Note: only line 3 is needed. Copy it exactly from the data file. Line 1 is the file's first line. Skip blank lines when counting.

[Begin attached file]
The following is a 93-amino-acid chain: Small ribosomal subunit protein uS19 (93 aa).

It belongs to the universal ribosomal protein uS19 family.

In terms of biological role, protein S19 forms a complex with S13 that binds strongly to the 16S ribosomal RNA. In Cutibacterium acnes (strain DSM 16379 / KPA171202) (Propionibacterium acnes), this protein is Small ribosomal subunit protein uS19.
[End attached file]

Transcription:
In terms of biological role, protein S19 forms a complex with S13 that binds strongly to the 16S ribosomal RNA. In Cutibacterium acnes (strain DSM 16379 / KPA171202) (Propionibacterium acnes), this protein is Small ribosomal subunit protein uS19.